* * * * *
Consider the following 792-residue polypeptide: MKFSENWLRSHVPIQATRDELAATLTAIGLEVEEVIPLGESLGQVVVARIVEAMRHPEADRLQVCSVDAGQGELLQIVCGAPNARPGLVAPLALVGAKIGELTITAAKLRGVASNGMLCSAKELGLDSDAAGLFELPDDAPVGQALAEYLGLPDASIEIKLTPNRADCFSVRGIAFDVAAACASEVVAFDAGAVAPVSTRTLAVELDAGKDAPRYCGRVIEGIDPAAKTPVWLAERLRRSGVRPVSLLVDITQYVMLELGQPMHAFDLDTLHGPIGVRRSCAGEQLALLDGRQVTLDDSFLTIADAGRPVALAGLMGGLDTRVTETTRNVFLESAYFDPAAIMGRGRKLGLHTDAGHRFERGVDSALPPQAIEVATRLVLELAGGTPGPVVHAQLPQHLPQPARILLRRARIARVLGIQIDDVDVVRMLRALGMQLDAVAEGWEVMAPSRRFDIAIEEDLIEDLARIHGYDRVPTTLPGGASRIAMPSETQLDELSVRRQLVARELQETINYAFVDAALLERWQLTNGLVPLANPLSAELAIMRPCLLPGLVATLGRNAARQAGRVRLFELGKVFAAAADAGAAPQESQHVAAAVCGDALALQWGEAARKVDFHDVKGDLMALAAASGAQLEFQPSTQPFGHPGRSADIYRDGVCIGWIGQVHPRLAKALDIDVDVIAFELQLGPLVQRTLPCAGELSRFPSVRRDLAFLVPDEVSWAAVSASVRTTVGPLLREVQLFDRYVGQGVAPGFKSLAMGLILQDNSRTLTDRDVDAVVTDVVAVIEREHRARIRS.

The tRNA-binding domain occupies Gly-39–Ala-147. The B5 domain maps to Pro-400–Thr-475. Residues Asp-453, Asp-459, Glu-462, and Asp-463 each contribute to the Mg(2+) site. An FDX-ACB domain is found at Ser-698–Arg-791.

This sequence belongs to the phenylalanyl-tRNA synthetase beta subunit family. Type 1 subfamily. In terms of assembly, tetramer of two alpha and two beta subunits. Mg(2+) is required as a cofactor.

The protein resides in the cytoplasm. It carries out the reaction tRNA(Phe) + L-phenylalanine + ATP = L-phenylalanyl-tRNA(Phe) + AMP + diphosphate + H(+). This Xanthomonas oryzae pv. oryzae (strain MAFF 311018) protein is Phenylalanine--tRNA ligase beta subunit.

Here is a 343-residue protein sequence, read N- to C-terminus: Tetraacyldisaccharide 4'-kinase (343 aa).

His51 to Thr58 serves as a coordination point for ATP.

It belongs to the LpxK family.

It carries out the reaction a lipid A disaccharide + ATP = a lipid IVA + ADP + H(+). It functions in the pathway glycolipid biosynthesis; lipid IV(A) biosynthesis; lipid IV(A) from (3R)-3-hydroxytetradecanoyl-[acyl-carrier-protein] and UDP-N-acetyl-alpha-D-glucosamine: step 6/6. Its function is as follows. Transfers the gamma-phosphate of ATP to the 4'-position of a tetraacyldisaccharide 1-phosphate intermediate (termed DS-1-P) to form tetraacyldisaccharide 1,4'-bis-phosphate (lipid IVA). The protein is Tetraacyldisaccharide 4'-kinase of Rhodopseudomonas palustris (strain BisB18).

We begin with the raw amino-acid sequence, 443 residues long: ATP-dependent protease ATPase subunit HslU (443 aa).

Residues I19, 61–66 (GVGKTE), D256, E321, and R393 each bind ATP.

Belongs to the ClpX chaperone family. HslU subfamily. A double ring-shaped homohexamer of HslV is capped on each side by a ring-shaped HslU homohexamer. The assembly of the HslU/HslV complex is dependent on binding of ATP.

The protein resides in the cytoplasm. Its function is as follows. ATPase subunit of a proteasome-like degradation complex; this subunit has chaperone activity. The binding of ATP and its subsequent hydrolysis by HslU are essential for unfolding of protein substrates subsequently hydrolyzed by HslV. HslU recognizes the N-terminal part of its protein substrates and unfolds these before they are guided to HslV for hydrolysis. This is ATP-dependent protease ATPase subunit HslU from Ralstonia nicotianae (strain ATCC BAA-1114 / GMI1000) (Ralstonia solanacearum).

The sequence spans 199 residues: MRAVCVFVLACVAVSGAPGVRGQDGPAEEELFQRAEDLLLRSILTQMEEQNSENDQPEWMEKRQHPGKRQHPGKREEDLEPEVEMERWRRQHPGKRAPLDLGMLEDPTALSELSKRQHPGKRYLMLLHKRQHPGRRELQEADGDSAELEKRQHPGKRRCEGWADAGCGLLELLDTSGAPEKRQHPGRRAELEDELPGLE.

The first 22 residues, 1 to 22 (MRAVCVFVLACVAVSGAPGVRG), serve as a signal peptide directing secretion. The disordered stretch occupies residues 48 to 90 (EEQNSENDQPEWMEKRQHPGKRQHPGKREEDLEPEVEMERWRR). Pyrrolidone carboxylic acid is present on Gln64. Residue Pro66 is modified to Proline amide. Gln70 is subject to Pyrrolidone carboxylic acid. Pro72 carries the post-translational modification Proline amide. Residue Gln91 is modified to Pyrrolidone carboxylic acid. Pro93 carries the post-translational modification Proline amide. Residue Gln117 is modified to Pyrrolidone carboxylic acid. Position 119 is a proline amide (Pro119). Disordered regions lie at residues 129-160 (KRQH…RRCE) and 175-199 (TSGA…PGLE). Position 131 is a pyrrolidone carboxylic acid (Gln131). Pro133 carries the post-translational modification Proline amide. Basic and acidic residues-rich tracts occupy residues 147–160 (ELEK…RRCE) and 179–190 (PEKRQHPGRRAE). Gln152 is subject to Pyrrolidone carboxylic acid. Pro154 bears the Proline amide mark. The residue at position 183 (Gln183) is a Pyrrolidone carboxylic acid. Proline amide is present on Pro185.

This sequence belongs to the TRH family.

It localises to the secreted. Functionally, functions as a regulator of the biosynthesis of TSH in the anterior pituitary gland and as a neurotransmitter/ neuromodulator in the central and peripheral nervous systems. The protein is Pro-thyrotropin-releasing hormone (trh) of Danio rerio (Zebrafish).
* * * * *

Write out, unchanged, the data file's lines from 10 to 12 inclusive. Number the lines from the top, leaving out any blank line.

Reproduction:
Residues I19, 61–66 (GVGKTE), D256, E321, and R393 each bind ATP.

Belongs to the ClpX chaperone family. HslU subfamily. A double ring-shaped homohexamer of HslV is capped on each side by a ring-shaped HslU homohexamer. The assembly of the HslU/HslV complex is dependent on binding of ATP.

The protein resides in the cytoplasm. Its function is as follows. ATPase subunit of a proteasome-like degradation complex; this subunit has chaperone activity. The binding of ATP and its subsequent hydrolysis by HslU are essential for unfolding of protein substrates subsequently hydrolyzed by HslV. HslU recognizes the N-terminal part of its protein substrates and unfolds these before they are guided to HslV for hydrolysis. This is ATP-dependent protease ATPase subunit HslU from Ralstonia nicotianae (strain ATCC BAA-1114 / GMI1000) (Ralstonia solanacearum).